vSphere Licensing Update!

Thank you VMware!  It’s refreshing when a company with VMware’s magnitude in the market actually listens to partners and customers.

These changes to the vSphere 5 licensing model mean that we can continue to use loads of pRAM in our hosts.  It also intelligently does not penalize users for transient VMs.  I’m happy to see these changes and think that it’ll make the transition much easier for our customers.


vSphere 5 Licensing impact on VDI

Very quietly, VMware released some information about vSphere for Desktop. This is the licensing model you’re going to want… especially for VDI.

Here’s a link to the details:vSphere Desktop FAQ

There are a number of caveats explained in this FAQ, but the licensing strategy is beginning to make sense.

In short, if you run VMware View, you can get an unlimited vRAM entitlement.  You cannot upgrade to vSphere 5 for Desktop and if you’re running a third-party VDI solution on vSphere, you will have to use the “non-Desktop” editions and be subjected to vRAM license limits.

This is just my humble opinion and does not necessarily reflect the opinion of my employer or partners or anyone else for that matter

vSphere 5 Licensing Change Ramifications

Until now, vSphere licenses have focused on populated physical processor sockets.  To maximize the bang-for-the-buck, we sought few processors with as many cores as our vSphere license would permit and load ’em up with RAM.  Picture a 6-host cluster where each host has two 10-core processors and 192GB RAM running vSphere Enterprise Plus.

In this case, we buy twelve Enterprise Plus licenses, entitling us to 576GB vRAM.  This is a N+1 HA cluster, so we can consume up to 5 hosts-worth of pRAM, or 960GB.  This leaves us having to purchase an additional EIGHT licenses of Enterprise Plus to cover processors we don’t actually own.  Sure, we could configure the cluster as N+2, reducing my effective capacity from 83.3% to 66% and still have to buy four more licenses just to use all the pRAM in the cluster.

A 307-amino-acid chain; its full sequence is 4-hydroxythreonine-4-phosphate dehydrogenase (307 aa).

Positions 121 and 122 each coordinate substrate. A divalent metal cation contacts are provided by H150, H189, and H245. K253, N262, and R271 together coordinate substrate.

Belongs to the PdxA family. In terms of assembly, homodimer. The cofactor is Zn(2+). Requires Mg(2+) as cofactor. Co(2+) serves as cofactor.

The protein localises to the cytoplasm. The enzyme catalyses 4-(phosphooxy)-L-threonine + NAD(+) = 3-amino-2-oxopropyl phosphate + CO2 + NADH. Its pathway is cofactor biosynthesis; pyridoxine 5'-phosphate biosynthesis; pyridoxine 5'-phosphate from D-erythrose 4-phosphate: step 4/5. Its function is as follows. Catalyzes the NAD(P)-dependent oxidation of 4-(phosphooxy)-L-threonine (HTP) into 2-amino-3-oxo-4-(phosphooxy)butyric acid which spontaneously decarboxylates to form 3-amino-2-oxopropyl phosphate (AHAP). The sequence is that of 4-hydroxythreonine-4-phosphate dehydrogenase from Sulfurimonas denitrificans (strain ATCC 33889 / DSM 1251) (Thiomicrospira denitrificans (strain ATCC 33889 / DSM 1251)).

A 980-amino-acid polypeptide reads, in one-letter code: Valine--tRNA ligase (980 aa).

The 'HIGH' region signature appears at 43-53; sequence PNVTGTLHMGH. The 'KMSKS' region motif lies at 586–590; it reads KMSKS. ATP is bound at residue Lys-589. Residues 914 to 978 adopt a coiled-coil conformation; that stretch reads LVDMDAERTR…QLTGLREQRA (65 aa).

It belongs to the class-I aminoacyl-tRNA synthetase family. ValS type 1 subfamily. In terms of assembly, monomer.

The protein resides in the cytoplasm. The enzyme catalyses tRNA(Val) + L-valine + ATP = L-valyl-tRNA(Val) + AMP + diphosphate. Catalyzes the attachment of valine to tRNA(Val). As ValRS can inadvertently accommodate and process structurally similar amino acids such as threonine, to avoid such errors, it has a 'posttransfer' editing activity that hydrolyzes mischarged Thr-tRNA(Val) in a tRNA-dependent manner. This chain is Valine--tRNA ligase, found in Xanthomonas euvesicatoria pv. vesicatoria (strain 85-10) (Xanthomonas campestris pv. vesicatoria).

Compounding the frustration is that we’ve been encouraged to make use of great features like transparent page sharing which make memory over-subscription easy and efficient.  Now, if I apply a 1.5:1 memory over-subscription rate to my cluster above, I may have to come up with EIGHTEEN Enterprise Plus licenses for processors we don’t actually own.

I am aware that the vRAM entitlement is pooled by license type across the entire vCenter-managed VMs, so if you have a couple of 2-host clusters, you might be able to apply some of that entitlement to the bigger clusters…

With this license change, I think VMware is driving people to use smaller, less efficient clusters.  Customers are effectively penalized for having more than (Number of Hosts-1) * vRAM entitlement per CPU in their hosts.

This is just my humble opinion and does not necessarily reflect the opinion of my employer or partners or anyone else for that matter